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David F. Salisbury, News Service (650) 725-1944; e-mail:

Industry reps, academics swap theories on rapid design, assembly of prototypes

Suppose, as sometimes happens in real life, your 6-year-old daughter has just ruined her favorite Barbie doll's face with nail-polish remover. Though you've gamely tried repainting the lips, eyes and eyebrows, somehow they don't look quite right. Ah, if only you could build your own Barbie from scratch, right here at home.

But building a model is tedious, time-consuming, error prone and always harder than it looks. In the world of manufacturing, where competition is stiff and time is money, people would like to make model-building a lot easier, too. The models they build are typically prototypes of a component or a tool, to be copied a million times in a mass-manufacturing operation.

At a two-day workshop held on Stanford's campus in early May, industry representatives met with Stanford engineers and their graduate students to talk about new, rapid ways of designing and assembling physical prototypes. The underlying question: Can we now produce one-of-a-kind models that do more than serve as simple, show-and-tell displays, but that actually harbor some of the final product's physical characteristics ­ smooth surfaces, resistance to heat or wear, mechanical strength ­ so that they can actually perform like the component or tool in question?

Participants discussed several methods of rapid prototype generation, examined models produced by various technologies and speculated on their possible applications well beyond the research lab or factory floor.

Speakers even suggested that within five years a consumer version of rapid prototyping might help you solve the Barbie problem. It may be possible to download electronic directions from Mattel over the Internet and, using a special "3-D printer" attached to your home computer, construct a new plastic replica of the damaged Barbie's head.

The workshop was organized by Stanford mechanical engineering Professors Friedrich B. "Fritz" Prinz and Mark R. Cutkosky and sponsored by the Alliance for Innovative Manufacturing at Stanford (AIMS). Formerly known as the Stanford Integrated Manufacturing Association, AIMS is a campus-based joint venture initiated by Stanford's Graduate School of Business and School of Engineering and several large corporate partners to promote the exchange of technical ideas between academia and industry.

Layered manufacturing

The workshop's primary focus was on the potential of a technique called layered manufacturing. In principle, any three-dimensional shape, no matter how complex, can be produced by decomposing its design into thin cross-sections, then assembling the piece by producing those cross- sectional layers and piling them one on the other.

In practice, Prinz said, this can be achieved by any of a number of methods, each with its advantages and drawbacks. For instance, a very fine wire of metal or plastic can be extruded, heated to the melting point, and deposited according to a preset pattern over several iterations. An alternative method, which employs the same principle behind the ink-jet printers attached to many home computers, builds objects by targeted spraying of molten plastic layer by layer. Voids are filled with water-soluble wax to provide temporary support. After the full three-dimensional shape is produced, the supporting wax is removed by dissolving it with hot water.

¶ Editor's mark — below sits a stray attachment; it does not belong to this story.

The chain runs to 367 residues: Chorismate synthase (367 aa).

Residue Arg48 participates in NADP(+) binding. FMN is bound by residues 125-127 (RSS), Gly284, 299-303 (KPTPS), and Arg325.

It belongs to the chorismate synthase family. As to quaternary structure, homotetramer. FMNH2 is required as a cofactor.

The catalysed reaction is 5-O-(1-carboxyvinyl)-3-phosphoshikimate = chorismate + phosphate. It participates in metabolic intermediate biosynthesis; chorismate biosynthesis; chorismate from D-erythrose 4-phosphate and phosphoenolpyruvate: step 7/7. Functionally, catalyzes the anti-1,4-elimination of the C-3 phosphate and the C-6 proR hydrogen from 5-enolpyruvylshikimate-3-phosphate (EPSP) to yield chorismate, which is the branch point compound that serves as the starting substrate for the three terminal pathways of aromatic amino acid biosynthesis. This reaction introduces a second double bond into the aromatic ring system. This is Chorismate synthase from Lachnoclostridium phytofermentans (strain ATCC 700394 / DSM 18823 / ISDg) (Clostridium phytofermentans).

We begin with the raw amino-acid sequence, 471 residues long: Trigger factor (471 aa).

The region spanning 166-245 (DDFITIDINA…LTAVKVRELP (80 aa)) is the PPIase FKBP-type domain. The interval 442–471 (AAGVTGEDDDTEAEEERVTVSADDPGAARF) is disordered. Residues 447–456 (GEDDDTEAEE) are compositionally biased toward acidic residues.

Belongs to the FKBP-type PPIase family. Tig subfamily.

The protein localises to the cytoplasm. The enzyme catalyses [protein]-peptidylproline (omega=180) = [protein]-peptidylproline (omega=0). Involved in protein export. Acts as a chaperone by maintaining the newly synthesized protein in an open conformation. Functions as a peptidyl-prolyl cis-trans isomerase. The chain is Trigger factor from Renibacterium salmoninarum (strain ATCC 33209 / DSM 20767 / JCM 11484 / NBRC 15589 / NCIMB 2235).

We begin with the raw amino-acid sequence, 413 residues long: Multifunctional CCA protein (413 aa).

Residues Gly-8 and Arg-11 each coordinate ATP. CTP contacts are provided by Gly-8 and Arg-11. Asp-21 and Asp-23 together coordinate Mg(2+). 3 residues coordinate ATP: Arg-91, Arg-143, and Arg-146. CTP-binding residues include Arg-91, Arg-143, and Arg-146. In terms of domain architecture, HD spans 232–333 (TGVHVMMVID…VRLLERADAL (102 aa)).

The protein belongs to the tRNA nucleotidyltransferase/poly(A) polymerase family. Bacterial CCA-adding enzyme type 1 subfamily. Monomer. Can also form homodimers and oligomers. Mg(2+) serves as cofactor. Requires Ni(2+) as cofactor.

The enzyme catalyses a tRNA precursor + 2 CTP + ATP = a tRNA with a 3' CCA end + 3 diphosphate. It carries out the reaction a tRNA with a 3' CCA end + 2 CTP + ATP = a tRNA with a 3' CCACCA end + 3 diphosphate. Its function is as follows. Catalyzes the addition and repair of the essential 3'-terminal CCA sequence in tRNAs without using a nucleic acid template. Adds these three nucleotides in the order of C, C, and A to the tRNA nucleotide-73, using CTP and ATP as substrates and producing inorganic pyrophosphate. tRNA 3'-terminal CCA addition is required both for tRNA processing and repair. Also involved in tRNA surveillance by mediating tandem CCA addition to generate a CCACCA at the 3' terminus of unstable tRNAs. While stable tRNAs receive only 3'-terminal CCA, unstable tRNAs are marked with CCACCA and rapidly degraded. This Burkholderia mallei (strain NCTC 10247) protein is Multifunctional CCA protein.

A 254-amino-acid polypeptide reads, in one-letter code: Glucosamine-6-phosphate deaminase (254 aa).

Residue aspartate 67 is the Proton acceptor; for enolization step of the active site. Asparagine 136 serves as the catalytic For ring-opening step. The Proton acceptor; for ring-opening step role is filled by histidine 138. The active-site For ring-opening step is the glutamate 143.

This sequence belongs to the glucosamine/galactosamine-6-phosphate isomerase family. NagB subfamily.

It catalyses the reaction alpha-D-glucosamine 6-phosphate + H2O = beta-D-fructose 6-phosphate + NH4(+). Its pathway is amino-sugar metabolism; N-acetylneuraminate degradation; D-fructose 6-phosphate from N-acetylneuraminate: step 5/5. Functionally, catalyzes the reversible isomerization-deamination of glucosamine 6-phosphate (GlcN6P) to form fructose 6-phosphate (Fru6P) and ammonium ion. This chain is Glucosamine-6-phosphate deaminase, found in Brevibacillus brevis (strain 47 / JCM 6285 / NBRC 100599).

The practice of composing 3-D models in layers took root about a decade ago and since then has grown tenfold to more than $500 million in annual sales, Prinz told participants, who represented manufacturing sectors ranging from automobiles to primary metals, semiconductors and aircraft manufacturing. Recently, however, sales have been leveling off, he added, because these prototypes typically lack the physical properties of the true product, so they can't be used for engineering tests. As a result, the prototypes' use is limited to show and tell.

What manufacturers need, Prinz said, is a methodology that is fast and extremely precise, yet yields strong, smooth-surfaced, accurately shaped prototypes that can actually be tested and put to work as parts or tools. "Our research at Stanford," he told the audience, "is geared at rapid prototyping techniques that allow for tremendous shape complexity but do not sacrifice engineering quality."

Shape deposition manufacturing favored

The approach favored by Prinz's group is called shape deposition manufacturing, or SDM. It alternates steps that add material and those that cut away the excesses, said Prinz, the Rodney H. Adams Professor in the School of Engineering.

The first step is to figure out where to cut cross­sections through a part's or tool's design. In simple thin-sectioning, all the layers are the same thickness. In SDM, however, the thickness of each layer varies, and is carefully selected in order to reproduce the shape with the fewest number of layers possible. After the thickness and shape of all the layers are determined, the object is built up by the successive deposition of layers of molten prototype material ­ usually a wax that is not water soluble ­ supported by a matrix of space-filling, water-soluble wax. After each layer is added, it is allowed to cool and then it is machined to achieve the precise geometry required. The process is repeated for each layer. When all the layers have been deposited and machined, the supporting matrix is dissolved away by immersion in water.

Using SDM, Prinz said, "you can make any shape you want" in principle, no matter how complex. So it can reproduce extremely intricate engineering parts. And because it uses thicker slices than existing alternatives ­ and therefore requires fewer of them ­ SDM is faster than other methods, he noted.

One of the current limitations of SDM, he said, is that it cannot yet produce quality engineering artifacts. Another problem, shared with other layered manufacturing techniques, is that the deposition of each new layer can change the properties of layers already deposited; this is especially true if the materials deposited are metals, whose crystal structure is altered by heat or exposure to other substances.